Natalia Zilberman with her father Duvid Milimevker

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  • Photo taken in:
    Nemirov
    Year when photo was taken:
    1925
    Country name at time of photo:
    USSR
    Country name today:
    Ukraine

My father Duvid Milimevker and I, Natalia Milimivker, on my 7th birthday. Photoshop in Lipkovskaya Street in Nemirov, 1925.

I was born on 20 October 1918. My parents had 3 boy babies before me that all died at birth. My mother was 38 and my father was 40 when I was born. They were eager to have a baby and went to Orlov clinic in Odessa to make sure I was born safely. My mother was sure she was going to have a boy and she even had a name for him. She was planning to name him Vitaly after her mother Gitl - Gitalia that died in 1916. When I was born I was named Natalia after my grandmother. In 10 days my parents were on the train to Nemirov. There were no vacant births on the train and my father managed to find one for my mother and he was standing all the way holding me. We lived in a big brick house with a high porch of 8 stairs. There was a big living room (60 square meters).

There was oak furniture set upholstered with green plush. It consisted of a divan, two armchairs and two settees. There was a dinner table and a low tea table with a samovar on it. There was also a carved oak cup-board with crystal glass and a beautiful light brown grand piano. My father liked to play it and so did I later on. There were two fireplaces in the living room. The ceilings in the house were about 5 me-ters high. In my parents' bedroom there were two big beds, my mother's dressing table and a green plush padded stool. My room was smaller. There was a wooden bed in it cover with a nice woven bedspread, a color woolen carpet on the floor, a low table and two chairs. I had a beautiful doll that my mother brought me from Tarascha.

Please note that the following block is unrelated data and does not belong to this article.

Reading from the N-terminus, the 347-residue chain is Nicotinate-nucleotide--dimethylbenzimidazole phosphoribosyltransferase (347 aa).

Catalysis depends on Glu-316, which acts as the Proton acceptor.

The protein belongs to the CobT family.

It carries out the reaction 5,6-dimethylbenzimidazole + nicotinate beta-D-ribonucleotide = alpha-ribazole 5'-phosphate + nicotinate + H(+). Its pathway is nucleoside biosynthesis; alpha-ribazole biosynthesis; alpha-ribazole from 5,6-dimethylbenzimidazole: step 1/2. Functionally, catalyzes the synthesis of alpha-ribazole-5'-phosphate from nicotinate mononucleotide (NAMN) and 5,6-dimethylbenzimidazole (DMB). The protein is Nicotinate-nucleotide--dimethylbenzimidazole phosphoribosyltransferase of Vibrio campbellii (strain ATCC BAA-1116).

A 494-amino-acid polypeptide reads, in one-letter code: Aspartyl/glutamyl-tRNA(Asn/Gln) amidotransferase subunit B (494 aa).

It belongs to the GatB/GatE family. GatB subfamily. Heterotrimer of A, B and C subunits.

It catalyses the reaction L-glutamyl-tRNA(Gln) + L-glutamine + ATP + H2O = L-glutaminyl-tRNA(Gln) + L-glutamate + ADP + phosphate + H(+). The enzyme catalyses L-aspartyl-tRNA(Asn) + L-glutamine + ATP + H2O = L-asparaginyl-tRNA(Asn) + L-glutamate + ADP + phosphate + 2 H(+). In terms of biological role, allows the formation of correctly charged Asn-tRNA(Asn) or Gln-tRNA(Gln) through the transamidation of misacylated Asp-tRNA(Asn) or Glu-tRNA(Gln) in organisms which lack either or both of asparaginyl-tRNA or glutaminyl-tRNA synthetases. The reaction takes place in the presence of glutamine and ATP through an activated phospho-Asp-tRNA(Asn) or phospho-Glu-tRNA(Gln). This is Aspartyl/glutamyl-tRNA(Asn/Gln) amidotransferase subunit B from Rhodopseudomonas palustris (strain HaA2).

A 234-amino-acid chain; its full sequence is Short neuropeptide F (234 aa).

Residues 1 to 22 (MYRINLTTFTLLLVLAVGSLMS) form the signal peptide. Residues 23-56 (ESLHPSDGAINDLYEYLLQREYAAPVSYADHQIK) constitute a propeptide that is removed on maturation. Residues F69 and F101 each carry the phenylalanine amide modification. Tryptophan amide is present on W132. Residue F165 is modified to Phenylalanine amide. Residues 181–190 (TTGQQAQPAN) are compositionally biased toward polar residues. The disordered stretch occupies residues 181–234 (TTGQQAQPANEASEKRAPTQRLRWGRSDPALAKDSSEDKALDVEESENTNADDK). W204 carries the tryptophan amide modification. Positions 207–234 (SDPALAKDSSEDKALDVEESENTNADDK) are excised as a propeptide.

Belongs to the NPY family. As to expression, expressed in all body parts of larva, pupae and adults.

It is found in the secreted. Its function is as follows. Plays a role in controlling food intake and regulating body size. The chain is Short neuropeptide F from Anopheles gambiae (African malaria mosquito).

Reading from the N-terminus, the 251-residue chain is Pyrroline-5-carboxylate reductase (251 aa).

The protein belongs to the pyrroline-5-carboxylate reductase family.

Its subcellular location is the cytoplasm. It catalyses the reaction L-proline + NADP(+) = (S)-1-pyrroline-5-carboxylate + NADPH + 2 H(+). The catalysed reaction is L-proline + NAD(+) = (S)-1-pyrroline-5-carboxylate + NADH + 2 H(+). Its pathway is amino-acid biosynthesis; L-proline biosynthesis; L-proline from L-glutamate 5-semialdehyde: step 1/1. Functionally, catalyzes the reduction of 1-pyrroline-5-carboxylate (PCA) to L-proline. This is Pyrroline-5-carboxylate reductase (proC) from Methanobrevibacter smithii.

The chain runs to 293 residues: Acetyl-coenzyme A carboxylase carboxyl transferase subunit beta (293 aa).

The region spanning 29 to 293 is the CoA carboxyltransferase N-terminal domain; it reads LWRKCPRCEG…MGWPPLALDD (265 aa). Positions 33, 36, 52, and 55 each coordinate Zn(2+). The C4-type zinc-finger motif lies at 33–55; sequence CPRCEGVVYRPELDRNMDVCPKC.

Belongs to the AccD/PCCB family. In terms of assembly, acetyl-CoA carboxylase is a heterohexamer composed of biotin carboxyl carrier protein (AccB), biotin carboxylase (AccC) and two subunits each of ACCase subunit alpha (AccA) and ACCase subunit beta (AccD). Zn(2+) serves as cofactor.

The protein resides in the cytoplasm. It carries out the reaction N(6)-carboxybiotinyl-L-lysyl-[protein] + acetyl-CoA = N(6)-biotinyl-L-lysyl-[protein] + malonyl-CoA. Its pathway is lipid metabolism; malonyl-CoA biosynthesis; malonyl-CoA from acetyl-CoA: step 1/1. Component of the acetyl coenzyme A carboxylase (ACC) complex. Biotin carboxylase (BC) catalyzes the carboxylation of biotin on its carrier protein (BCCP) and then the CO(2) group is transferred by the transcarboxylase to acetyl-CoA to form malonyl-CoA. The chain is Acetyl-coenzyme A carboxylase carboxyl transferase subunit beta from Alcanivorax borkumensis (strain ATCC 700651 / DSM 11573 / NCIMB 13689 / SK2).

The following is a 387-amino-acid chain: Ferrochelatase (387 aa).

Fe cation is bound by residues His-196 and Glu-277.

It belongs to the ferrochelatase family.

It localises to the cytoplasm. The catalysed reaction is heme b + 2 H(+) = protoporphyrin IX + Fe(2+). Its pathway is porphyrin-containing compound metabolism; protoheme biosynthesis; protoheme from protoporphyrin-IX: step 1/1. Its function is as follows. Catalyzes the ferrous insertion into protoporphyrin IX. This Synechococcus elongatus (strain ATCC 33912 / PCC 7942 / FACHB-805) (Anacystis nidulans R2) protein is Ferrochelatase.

My mother's brother Joseph had two daughters: Mila was 13 and Lisa was 11 when I was born. It was their doll and doll's furniture that I they gave me. The doll closed its eyes and said "mama". There was another room in the house that served as my mother's office. She received her patients there. My father had a classroom where he conducted classes. His training course lasted two years. A standard dentist course lasted 3 years, but my father gave it to his students in two years and then they passed their exams to obtain an official certificate. My father's former students worked in Mexico, US, Kiev, Lugansk and Nemirov. My mother had housemaids in the house. She had patients and her working day began at 8 in the morning, so she didn't have time for any housework. My mother was very loyal with housemaids. Through my childhood we had two housemaids: they were both Ukrainian country girls.

The first one Vassilisa got married later and the next one after her was Marussia. They weren't rich, but these girls that came from a village looking for work charged very little for their services and were glad to have a job.

There was also a guest room in the house. My mother's favorite friend Esfir used to live there for years. Her husband Mark Golovchiner, a doctor, got typhoid from his patient and died. There were two other rooms that my parents leased to a young couple of teachers of the Jewish school: Fania Muger and Yasha Kachman. In 1929 their daughter Nadia was born. I just adored her.